I almost got back on the bridge to drive back and punch the guy in the face, but I decided to come home and write it out instead. Karma will come around to that guy at some point, I’m sure. Maybe someone will puke on his suit tonight. Not that I’m wishing that on him or anything. But it wasn’t just an insult to my friend’s lapse in fashion judgment, his utilization of the word was insulting to the career path I’ve chosen, my passions, and my goals. And to hear that come out of his mouth at the doors of a party closely connected to the “urban music” scene blew my mind.  I know that this isn’t any new development or anything, but I was shocked to hear someone still using the word in such a context, and particularly in that setting. It’s time for “urban” to die as a classification. There’s nothing wrong with dressing a certain way, making a certain type of music, living in an area of a particular population density, being black, white, or any color inbetween including Butter Pecan Rican. It’s been inappropriately used for a while now, but it’s also downright rude when you see how people really use it.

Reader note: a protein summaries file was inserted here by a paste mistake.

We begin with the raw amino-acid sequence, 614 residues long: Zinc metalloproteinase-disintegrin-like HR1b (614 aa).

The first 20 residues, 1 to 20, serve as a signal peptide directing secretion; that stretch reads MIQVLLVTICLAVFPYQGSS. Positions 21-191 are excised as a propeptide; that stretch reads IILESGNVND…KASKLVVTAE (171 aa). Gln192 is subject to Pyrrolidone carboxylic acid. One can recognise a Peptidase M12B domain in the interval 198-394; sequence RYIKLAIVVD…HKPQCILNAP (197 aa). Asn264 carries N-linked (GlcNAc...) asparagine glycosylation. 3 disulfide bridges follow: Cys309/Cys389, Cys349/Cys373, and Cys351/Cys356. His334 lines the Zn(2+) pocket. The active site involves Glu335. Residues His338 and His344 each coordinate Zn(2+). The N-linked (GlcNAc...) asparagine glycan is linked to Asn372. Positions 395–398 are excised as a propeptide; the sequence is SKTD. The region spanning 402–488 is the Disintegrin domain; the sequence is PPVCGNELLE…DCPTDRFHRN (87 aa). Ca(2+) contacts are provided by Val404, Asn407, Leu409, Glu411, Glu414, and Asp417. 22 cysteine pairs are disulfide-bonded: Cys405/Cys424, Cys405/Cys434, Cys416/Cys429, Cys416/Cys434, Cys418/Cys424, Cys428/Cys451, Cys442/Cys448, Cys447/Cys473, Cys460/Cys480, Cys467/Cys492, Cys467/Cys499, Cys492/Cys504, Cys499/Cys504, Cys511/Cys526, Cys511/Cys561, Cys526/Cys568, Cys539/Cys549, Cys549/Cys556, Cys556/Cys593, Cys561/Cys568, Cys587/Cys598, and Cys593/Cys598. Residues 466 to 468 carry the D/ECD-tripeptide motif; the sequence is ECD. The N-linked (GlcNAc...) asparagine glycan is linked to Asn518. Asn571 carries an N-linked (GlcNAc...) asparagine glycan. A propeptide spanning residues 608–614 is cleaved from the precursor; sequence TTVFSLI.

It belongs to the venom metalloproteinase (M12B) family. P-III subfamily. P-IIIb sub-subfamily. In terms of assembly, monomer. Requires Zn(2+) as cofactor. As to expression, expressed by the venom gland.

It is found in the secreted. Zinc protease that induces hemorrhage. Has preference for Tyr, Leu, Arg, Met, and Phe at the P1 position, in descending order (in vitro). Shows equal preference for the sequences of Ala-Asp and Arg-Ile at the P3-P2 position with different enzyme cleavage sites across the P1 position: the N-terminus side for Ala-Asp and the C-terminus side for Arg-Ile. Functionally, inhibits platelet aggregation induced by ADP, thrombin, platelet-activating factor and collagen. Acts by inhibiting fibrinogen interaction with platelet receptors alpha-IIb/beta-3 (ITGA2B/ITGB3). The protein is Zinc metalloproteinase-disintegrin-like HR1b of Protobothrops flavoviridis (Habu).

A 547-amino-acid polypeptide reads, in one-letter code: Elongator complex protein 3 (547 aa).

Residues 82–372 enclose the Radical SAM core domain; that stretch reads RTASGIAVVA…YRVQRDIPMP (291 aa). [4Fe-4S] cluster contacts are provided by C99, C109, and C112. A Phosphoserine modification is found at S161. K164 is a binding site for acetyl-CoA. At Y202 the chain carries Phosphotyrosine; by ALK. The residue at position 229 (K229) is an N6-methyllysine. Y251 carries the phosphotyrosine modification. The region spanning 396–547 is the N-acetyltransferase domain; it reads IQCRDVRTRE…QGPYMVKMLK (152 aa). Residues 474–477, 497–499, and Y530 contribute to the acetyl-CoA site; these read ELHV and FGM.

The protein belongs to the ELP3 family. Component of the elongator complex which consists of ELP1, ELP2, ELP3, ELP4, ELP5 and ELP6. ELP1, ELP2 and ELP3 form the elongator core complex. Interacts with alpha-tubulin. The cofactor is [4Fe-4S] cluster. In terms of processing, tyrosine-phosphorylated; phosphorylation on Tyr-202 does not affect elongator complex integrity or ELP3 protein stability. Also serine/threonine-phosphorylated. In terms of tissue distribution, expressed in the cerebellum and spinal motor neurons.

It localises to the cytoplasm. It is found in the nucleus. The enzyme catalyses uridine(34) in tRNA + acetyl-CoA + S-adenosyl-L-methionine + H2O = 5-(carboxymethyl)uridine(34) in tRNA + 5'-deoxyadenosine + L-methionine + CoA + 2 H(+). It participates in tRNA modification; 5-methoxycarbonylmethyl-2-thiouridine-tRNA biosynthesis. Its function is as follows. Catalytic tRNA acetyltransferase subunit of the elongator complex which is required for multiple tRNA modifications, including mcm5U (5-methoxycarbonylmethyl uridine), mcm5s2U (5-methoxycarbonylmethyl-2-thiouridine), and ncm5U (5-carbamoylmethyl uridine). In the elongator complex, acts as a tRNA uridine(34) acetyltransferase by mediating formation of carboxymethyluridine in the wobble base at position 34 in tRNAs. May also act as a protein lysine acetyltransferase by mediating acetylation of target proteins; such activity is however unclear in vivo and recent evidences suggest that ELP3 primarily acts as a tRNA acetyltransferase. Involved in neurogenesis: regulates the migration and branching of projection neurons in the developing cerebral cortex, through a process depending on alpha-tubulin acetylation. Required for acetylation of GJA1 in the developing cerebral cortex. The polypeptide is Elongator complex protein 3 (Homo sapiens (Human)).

So fuck you Mr. Bouncer. I do what I do, love what I love, and associate with the people I associate with, and I wouldn’t change a thing, no matter what your loosely enforced dress code is.

I love this group. I love Maimouna Youssef’s voice. I love this song. I love this mixtape. And now this wonderful track has a video.

If you’ve been to one of the 2dope charity BBQ’s during the summertime, you know you don’t want to miss this. Good music, great location, free giveaways, and more await you at this event. Frequent readers of my site know that I don’t usually promote events that involve cover charges, but the $10 you give at the door will be donated to The Remix Project. Charity acts always get my vote, especially when it’s fam like 2dopeboyz involved. Come out and support and have a great time, even if you’re a Scrooge like me.